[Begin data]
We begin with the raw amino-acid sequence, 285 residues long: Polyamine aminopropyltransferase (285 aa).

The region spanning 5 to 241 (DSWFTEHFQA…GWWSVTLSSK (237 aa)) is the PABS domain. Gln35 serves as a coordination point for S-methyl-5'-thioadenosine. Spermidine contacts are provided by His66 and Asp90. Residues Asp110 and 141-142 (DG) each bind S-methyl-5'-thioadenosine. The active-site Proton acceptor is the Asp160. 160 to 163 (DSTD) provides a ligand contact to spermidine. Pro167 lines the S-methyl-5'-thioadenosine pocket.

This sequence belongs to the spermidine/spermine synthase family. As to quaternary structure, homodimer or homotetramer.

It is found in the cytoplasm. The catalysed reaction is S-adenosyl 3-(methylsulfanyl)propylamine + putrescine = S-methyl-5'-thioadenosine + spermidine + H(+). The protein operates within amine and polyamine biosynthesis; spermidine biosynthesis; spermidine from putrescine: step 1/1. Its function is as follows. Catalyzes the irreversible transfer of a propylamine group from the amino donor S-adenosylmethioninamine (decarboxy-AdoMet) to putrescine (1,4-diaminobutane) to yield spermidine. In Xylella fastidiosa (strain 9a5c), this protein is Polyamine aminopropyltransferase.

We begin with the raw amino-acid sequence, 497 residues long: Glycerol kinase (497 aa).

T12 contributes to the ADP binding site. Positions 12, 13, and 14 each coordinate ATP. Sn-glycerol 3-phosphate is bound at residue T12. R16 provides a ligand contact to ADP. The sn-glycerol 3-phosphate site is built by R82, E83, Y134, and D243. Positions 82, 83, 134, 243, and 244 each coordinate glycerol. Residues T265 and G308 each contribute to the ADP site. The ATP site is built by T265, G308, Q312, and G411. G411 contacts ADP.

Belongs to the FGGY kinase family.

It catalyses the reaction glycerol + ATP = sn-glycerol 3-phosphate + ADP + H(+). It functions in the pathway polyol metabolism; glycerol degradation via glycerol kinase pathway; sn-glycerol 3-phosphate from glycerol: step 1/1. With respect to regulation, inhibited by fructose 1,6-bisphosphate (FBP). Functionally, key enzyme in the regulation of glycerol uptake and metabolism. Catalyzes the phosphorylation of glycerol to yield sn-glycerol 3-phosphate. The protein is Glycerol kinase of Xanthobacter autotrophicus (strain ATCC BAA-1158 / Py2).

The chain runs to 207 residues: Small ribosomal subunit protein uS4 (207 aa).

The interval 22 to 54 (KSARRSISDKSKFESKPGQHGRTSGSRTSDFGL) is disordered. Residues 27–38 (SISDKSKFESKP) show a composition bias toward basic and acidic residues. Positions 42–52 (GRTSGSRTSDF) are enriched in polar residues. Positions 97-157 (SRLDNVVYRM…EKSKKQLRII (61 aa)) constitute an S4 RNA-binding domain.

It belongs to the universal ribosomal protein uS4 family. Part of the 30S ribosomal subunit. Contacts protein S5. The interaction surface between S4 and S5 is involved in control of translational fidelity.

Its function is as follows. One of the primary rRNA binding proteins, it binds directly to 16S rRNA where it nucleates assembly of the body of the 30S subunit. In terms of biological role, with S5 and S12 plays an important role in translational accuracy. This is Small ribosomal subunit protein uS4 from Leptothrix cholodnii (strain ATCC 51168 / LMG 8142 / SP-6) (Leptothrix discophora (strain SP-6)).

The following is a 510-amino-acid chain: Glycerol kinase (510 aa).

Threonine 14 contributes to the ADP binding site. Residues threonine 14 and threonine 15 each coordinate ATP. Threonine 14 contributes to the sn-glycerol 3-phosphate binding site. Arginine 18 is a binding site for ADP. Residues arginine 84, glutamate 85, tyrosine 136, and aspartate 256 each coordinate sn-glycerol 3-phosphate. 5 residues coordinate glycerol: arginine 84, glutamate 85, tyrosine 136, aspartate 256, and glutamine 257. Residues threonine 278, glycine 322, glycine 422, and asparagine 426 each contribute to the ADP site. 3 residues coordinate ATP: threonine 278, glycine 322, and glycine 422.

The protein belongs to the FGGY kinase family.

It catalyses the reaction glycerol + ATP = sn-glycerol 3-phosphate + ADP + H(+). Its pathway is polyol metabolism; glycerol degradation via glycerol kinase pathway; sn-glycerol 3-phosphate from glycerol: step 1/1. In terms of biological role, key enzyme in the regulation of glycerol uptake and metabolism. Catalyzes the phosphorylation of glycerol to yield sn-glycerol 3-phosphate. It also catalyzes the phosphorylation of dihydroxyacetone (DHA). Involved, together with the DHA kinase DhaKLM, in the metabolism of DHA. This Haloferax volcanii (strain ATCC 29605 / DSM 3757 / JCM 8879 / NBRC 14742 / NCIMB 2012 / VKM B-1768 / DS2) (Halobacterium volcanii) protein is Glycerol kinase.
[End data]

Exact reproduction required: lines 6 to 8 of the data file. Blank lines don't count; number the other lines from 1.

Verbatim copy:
T12 contributes to the ADP binding site. Positions 12, 13, and 14 each coordinate ATP. Sn-glycerol 3-phosphate is bound at residue T12. R16 provides a ligand contact to ADP. The sn-glycerol 3-phosphate site is built by R82, E83, Y134, and D243. Positions 82, 83, 134, 243, and 244 each coordinate glycerol. Residues T265 and G308 each contribute to the ADP site. The ATP site is built by T265, G308, Q312, and G411. G411 contacts ADP.

Belongs to the FGGY kinase family.

It catalyses the reaction glycerol + ATP = sn-glycerol 3-phosphate + ADP + H(+). It functions in the pathway polyol metabolism; glycerol degradation via glycerol kinase pathway; sn-glycerol 3-phosphate from glycerol: step 1/1. With respect to regulation, inhibited by fructose 1,6-bisphosphate (FBP). Functionally, key enzyme in the regulation of glycerol uptake and metabolism. Catalyzes the phosphorylation of glycerol to yield sn-glycerol 3-phosphate. The protein is Glycerol kinase of Xanthobacter autotrophicus (strain ATCC BAA-1158 / Py2).